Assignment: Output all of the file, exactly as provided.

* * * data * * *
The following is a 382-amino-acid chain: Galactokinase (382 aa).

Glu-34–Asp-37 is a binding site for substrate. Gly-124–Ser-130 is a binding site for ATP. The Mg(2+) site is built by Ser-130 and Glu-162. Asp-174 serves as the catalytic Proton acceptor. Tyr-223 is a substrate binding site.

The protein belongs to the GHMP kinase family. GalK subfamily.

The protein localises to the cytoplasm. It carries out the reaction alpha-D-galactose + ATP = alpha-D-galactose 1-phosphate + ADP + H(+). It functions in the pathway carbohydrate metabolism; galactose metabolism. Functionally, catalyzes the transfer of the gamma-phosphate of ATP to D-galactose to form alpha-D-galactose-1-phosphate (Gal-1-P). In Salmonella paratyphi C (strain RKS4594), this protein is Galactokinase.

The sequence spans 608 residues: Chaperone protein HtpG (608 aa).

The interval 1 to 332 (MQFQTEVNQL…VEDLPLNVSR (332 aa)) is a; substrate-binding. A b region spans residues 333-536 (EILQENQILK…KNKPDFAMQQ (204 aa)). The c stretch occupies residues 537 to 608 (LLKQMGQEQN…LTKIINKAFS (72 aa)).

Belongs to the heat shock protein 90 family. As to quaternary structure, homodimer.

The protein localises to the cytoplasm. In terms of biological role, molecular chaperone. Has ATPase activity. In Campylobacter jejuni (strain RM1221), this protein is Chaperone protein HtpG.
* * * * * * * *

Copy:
The following is a 382-amino-acid chain: Galactokinase (382 aa).

Glu-34–Asp-37 is a binding site for substrate. Gly-124–Ser-130 is a binding site for ATP. The Mg(2+) site is built by Ser-130 and Glu-162. Asp-174 serves as the catalytic Proton acceptor. Tyr-223 is a substrate binding site.

The protein belongs to the GHMP kinase family. GalK subfamily.

The protein localises to the cytoplasm. It carries out the reaction alpha-D-galactose + ATP = alpha-D-galactose 1-phosphate + ADP + H(+). It functions in the pathway carbohydrate metabolism; galactose metabolism. Functionally, catalyzes the transfer of the gamma-phosphate of ATP to D-galactose to form alpha-D-galactose-1-phosphate (Gal-1-P). In Salmonella paratyphi C (strain RKS4594), this protein is Galactokinase.

The sequence spans 608 residues: Chaperone protein HtpG (608 aa).

The interval 1 to 332 (MQFQTEVNQL…VEDLPLNVSR (332 aa)) is a; substrate-binding. A b region spans residues 333-536 (EILQENQILK…KNKPDFAMQQ (204 aa)). The c stretch occupies residues 537 to 608 (LLKQMGQEQN…LTKIINKAFS (72 aa)).

Belongs to the heat shock protein 90 family. As to quaternary structure, homodimer.

The protein localises to the cytoplasm. In terms of biological role, molecular chaperone. Has ATPase activity. In Campylobacter jejuni (strain RM1221), this protein is Chaperone protein HtpG.